|Birthdate||Oct. 26, 1947|
Former secretary of state, former U.S. senator from New York
Born in Chicago, Ill. Attended Wellesley College, then Yale Law School, where she met husband Bill. Taught law, ran legal aid clinics in Arkansas. Daughter Chelsea born in 1980. Was first lady of Arkansas, then of U.S. Twice elected to U.S. Senate from New York. Ran for president unsuccessfully in 2008. Served four years as secretary of state in Obama administration.
|Birthdate||Jan. 1, 1953|
Johnson, 63, is making his second bid for the presidency as a member of the Libertarian Party. He is a self-described social liberal/fiscal conservative who is known for supporting the legalization of marijuana. Johnson is the founder of a large construction company who ran and won the New Mexico governorship in 1994 as a Republican. He won re-election four years later. In 2012, he mounted his first bid for president as a member of the GOP, but later switched his party affiliation to Libertarian.
|Birthdate||May 14, 1950|
Stein, 66, is making her second bid for the presidency on the Green Party ticket. Stein is an environmental activist from Lexington, Massachusetts, who has been active in the party for decades. She is also a physician who attended Harvard Medical School, before setting up a private medical practice in Massachusetts. Stein supports a constitutional amendment that would overturn the U.S. Supreme Court's controversial campaign-finance ruling known as Citizens United.
|Birthdate||June 14, 1946|
Real estate tycoon
The New-York-born son of a wealthy real estate developer, Trump graduated with an economics degree from the University of Pennsylvania. Worked for his father’s company, then was given control of it in 1971. Became nationally known through TV, radio and movie appearances, particularly as host of the reality television show “The Apprentice.” Has flirted with presidential runs before, but this time gave up his TV host duties, formed an exploratory committee and hired political operatives in early-voting states before declaring himself a candidate.
Three ways to register
» Online at nebraska.gov/apps-sos-voter-registration.
» Register in person at an election commission office, the DMV, or in Douglas County, any of Omaha’s 12 library branches.
Visit www.votercheck.necvr.ne.gov to check whether you’re registered to vote and find your polling place. If you think you should be able to vote at a polling place but there’s a problem with the registration, request to fill out a provisional ballot. The election commission will collect them and then has a week to verify whether you are eligible to vote.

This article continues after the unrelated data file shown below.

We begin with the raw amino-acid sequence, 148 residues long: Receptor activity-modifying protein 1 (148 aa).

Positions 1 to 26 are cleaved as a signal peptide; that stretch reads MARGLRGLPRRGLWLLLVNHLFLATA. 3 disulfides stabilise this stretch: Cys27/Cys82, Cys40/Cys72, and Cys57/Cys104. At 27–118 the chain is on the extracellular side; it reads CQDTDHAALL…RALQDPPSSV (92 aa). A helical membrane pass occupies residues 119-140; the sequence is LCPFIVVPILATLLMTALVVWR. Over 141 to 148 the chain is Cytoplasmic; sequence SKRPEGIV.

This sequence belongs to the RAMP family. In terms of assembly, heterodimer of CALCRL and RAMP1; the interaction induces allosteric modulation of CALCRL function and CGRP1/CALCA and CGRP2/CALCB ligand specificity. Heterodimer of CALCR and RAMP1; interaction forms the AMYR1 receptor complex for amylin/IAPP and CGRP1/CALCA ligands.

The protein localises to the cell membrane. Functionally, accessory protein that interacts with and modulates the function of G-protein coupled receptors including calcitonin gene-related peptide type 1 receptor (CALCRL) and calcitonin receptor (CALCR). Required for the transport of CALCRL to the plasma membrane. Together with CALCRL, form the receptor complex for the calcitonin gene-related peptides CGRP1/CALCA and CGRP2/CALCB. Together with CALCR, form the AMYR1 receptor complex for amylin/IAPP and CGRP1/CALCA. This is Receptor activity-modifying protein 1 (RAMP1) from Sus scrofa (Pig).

To request an early ballot
You must request an early voting ballot in writing for each election. In Douglas and Sarpy Counties, voters should receive in the mail soon a card that includes an application for early voting. If you’ve already submitted a request for an early voting ballot, you can ignore it. If you haven’t, you can fill out the form on the card and then mail, fax or — for the first time this year — email a picture to the election commission. Just don’t forget to sign the request, otherwise it’s not valid. You can also vote in person at the election commission office. (Sample ballot)
To turn in an early ballot
You can mail the ballot to your election commission or turn it in to a drop box. In Douglas County, voters can now fold their early ballots. That means voters will likely need only one stamp. In Sarpy County, voters still must mail in their ballots without creases.
Here are the Douglas County drop box locations, open Oct. 3-Nov. 8:
City/County Building (1819 Farnam St.)
South Omaha Branch Library (2808 Q St.)
Washington Branch Library (2868 Ames Ave.)
Ralston Police Department (7400 Main St., Ralston)
Abrahams Branch Library (5111 N. 90th St.)
Douglas County Election Commission (225 N. 115th St.)
Drive-up location (115th and Davenport Streets, on median)
Douglas County Engineer’s Office (15505 West Maple Road)
Millard Public Schools Foundation (5225 S. 159th Ave.)
Bess Johnson Elkhorn Branch Library (2100 Reading Plaza)
Oct. 3: First day for early voting ballots to be mailed.
Oct. 11: First day to vote early in person at election commission office.
Oct. 21: Deadline to register to vote online, by mail, at agencies, at the DMV office, by deputy registrar or by registration form that’s delivered to the election office by someone other than the person registering
Oct. 28: Deadline for in-person voter registration at election commission office, 6 p.m. Deadline for early voting ballots to be requested to be mailed to a specific address, 6 p.m. Deadline for write-in candidates to file notarized affidavit and filing fee with filing officer.
Nov. 7: Deadline for in-person early voting at election commission office, 5 p.m. (Sarpy County office closes at 4:45 p.m.)
Nov. 8: Election Day! Polls open from 8 a.m. until 8 p.m. 7 p.m.: Deadline for agent to pick up early voting ballot. 8 p.m.: Deadline to return early voting ballot to election commission office or drop box location
Nov. 15: Deadline for verification of provisional ballots
To contact your election commission
Douglas County Election Commission: www.votedouglascounty.com; 402-444-8683; 225 N. 115th St., Omaha, NE 68154
Sarpy County Election Commission: www.sarpy.com/election; 402-593-2167; 501 Olson Drive, Suite 4, Papillion, NE 68046